Froogle_image_1Originally posted on the Silicon Valley Moms Blog

Taking care of kids and holiday shopping can be overwhelming. Just in case you forgot someone, here are some virtual certificates you can put under the tree or stuff in a stocking. I am sure your loved one won't mind a copy of a on-line receipt as a gift. You can just say that you wanted to give them the option to chose what they want. That is a true gift (do ya think they will go for it?).

If you want to stay away from the mall but still buy some gifts, here are some tech gifts you can get at your local computer or some office supply stores: high tech gifts at rock bottom prices, stocking stuffers, cool gadgets and gizmos, Engadget's holiday gift guide or the C/Net holiday gift guide. I like the Fingergrear Computer on a Stick or a general USB memory stick as a back-up for my files or when I need to file share. And they will fit into a stocking.

Just to keep things in check, you can visit the mommysavers for tips on saving money and information on computer rage so you don't destroy your new high tech gifts.

December 31, 2006

Lazy Top Ten Linklove for 2006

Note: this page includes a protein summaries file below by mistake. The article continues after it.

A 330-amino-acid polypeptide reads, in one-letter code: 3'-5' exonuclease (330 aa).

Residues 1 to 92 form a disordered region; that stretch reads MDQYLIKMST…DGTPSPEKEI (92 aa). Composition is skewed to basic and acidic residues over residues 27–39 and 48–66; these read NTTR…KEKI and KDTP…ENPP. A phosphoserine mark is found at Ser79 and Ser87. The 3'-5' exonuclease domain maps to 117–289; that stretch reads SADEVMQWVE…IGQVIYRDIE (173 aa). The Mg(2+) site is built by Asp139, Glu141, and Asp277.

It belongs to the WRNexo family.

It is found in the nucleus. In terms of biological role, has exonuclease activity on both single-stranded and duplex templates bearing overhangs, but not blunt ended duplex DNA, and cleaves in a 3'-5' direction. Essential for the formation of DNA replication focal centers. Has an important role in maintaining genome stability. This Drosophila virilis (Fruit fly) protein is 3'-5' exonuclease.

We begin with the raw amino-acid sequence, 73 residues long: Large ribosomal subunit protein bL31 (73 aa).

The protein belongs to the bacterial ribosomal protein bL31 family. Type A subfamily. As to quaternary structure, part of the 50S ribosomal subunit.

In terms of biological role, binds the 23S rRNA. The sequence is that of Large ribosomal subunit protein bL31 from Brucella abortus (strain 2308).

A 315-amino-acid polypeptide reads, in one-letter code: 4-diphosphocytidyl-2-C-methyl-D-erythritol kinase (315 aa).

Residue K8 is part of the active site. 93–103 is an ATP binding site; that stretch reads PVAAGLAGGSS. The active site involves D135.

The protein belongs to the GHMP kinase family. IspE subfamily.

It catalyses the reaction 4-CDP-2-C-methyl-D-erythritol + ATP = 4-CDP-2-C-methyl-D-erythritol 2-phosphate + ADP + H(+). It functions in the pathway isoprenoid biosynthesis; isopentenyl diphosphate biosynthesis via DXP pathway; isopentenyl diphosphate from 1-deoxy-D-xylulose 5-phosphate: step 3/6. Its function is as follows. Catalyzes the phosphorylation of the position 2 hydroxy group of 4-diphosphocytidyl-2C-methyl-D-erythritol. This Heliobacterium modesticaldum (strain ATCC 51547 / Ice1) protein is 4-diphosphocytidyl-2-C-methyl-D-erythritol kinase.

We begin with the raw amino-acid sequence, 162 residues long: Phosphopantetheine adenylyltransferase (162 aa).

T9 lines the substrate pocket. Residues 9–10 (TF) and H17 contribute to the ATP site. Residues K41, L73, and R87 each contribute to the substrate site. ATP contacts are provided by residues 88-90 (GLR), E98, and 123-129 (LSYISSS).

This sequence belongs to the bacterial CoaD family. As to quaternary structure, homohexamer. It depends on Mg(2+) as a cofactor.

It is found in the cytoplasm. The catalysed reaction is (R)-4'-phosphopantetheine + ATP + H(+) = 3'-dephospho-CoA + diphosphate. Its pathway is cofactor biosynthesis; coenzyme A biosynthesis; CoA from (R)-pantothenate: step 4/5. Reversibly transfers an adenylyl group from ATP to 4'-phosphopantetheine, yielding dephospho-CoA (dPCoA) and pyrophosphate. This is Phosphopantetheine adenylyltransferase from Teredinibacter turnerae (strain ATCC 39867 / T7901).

Topten_1THIS WAS ORIGINALLY POSTED ON THE SILICON VALLEY MOMS BLOG

What does a blogger do on a community blog when most of the wonderful contributors and founding team are on vacation? Links. And what better links on the last day of 2006 then "Top Ten". Now, I could do my own. But why do that when there are experts already on the job. So, I give you the links to the best "Top Ten" lists. For taking the lazy route, it did take some work:

  1. I read "What's Online" from the technology section of the New York Times. That section had an article called "The Lazy Top 10 Anything" by Danny Mitchell.
  2. That article listed Kyle Bunch of Blogebrity.com, who questioned the word lazy but thanked "Danny Boy" for mentioning them. He also created the "Top Ten Blogebrities of 2006".
  3. Blogebrity offered that list to laist.com, who were also picked up in the article. Laist then created a "Top 24 Best New York Times Best Of Stories of 2006" back at the New York Times.
  4. I had to go to Digg.com to get the actual list of "Top Ten Blogebrities of 2006". I was too lazy to search the laist site myself. Funny that Kevin Rose is on the list.
  5. And finally, laist then mentioned the "Fimoculous' list of Best Of Lists". Which is the best top ten list because it aggregates all the 2006 top ten lists.

Phewww, that was hard work! Did I miss any top ten lists?

December 23, 2006

Do Moms Like to Share their Look?

Share_your_look_1Orginally posted on the Silicon Valley Moms Blog